In 1973 the story was voted by the Science Fiction Writers of America as one of the finest science fiction novellas ever written. It was published with the other top vote-getters in The Science Fiction Hall of Fame, Volume Two.
The novella has been adapted four times as a motion picture: the first in 1951 as The Thing from Another World; the second in 1972 as Horror Express; the third in 1982 as The Thing directed by John Carpenter; and most recently as a prequel to the Carpenter version, also titled The Thing, released in 2011.
In my opinion, none of the movie adaptations captures the atmosphere, nor the fundamental message, of the short story.
A quick search of the internets found a .pdf of it here:Continue reading
A while ago – a fair while ago, I wrote a series of blog posts detailing the major difference between types of mental competence. I talk about intelligence, cleverness, cunning and wisdom.
That post is all about what the words mean, where they come from, and how those types of intelligence are applied, as a means of making sense for a reader when describing your characters actions and behaviors.
Earlier this week I saw a Quora question (for which I had no adequate answer), and it set me thinking about my original posts, in particular, about what was missing from them.
I eventually concluded that there are, culturally speaking, 3 kinds of “smarts,” and the differences between how and when they are applied arise largely from the differences in how, when and where they are learned.
So I came up with a new set of definitions for this trichotomy, but before I tell you all about them, a quick warning: certain cultures, including, until recently, Western culture, see education or personal development as a combination of all three. I’ll tell you all about that at the end.
Generally most associated with words like “clever” and “cunning,” street smarts are the ones you have to learn fast in order to survive. So the nature of street smarts varies very widely. The Street Smarts of an African Bushman and a member of a Nairobi street gang probably both include information about finding food and avoiding danger, but in strikingly different ways. The similarity is that they both had to learn these things as fast as they could, in order to protect themselves and their friends and family, and in order to subsist in the short term. Street Smarts are essential in every lifestyle, everywhere on the planet. A university professor who wants, one day, to get tenure, will have to use his street smarts to learn and negotiate faculty politics. A steel mill or oil rig worker will get all sorts of safety training, but won’t be completely safe until she’s used her street smarts to learn to negotiate and balance all the risks and dangers in those complex and difficult environments.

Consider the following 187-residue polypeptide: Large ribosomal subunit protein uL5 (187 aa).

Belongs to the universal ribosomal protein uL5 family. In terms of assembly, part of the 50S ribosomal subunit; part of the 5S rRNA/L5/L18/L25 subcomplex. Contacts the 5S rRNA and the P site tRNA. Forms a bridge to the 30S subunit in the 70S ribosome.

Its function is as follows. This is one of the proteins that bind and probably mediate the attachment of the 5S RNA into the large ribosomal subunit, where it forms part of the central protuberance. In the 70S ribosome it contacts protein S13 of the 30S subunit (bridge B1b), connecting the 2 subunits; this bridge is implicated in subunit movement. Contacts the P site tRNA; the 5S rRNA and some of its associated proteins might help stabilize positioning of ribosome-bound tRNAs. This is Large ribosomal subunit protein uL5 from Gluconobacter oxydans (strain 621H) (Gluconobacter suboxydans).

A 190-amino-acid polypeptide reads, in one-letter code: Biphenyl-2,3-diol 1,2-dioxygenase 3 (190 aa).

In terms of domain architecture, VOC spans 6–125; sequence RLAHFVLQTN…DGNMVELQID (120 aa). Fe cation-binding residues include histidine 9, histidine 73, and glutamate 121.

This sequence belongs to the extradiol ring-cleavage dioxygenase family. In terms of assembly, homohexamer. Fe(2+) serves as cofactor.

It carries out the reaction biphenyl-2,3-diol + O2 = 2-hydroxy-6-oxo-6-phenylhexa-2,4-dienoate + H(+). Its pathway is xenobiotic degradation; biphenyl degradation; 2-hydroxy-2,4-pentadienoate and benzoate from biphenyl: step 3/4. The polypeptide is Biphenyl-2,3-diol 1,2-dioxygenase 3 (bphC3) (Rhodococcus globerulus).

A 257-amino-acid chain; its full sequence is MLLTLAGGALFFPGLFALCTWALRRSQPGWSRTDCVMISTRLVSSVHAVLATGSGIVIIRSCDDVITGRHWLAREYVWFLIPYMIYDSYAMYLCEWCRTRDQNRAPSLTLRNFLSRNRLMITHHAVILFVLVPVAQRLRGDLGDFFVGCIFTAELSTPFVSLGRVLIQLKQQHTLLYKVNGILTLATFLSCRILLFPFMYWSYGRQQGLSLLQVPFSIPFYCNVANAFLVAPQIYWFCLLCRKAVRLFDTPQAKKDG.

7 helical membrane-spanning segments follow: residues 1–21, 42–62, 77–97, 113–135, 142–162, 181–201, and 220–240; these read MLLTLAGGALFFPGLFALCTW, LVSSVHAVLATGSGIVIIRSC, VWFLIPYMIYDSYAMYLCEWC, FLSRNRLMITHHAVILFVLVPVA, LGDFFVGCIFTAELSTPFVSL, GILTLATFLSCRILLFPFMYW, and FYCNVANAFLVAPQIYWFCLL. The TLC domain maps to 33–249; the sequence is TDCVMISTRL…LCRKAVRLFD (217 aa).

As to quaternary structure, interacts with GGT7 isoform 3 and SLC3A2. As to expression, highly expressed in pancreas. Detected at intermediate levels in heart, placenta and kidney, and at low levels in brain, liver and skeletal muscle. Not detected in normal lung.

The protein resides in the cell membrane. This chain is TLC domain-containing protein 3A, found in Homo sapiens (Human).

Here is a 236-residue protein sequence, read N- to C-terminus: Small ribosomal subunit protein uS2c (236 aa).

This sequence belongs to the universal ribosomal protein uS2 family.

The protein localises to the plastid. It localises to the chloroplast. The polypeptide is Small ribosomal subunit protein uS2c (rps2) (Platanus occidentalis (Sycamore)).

Street Smarts is excellent for solving urgent, simple and short term problems. Sometimes a street smart solution creates a new problem.
Everyone has street smarts.
It’s a common and frankly harmful stereotype that the hero, being noble in spirit, lacks street smarts, and has to acquire Artful Dodgers to help him through certain environments. This trope is common in every kind of story. But a better story has the hero dropped into an unfamiliar environment, and shows the process of his learning the necessary street smarts to make it out again.
There’s a pervasive Hollywood myth that computer hacking is a kind of highly creative street smarts. This is bollocks. The best hackers are passionate, dedicated, sometimes a little obsessive, and profoundly BOOK SMART.
Most people understand street smarts instinctively.
Generally associated with words like “intelligent” and “educated,” book smarts are learned through formal education. Teachers who are trained to teach pass on their knowledge and skills in a structured process and an institutional environment; academics who are trained in study conduct research and write textbooks that you can learn from. Book smart people have information at their fingertips on their specific field, but they also become very good at spotting connexions and thereby making insights and paradigm shifts. Book smarts is excellent at finding solutions to complex problems.
Book smarts solutions are often restricted to the specific problem they were devised to solve.
Book smarts have to be deliberately acquired and are best acquired voluntarily.
How much book smarts you have will have an effect on your understanding of what book smarts is. If a character has very little education, they will tend to think that book learning is about remembering lots of facts (they may also think this if they are a politician, but that just means they didn’t understand what their own education was about). But true book learning is both information, understanding AND synthesis. Synthesis is the capacity to see the relationships between different information from different sources, to compare it, and to build new knowledge from it. It is the foundation of all the advancement in knowledge and culture, and the real reason why education is important.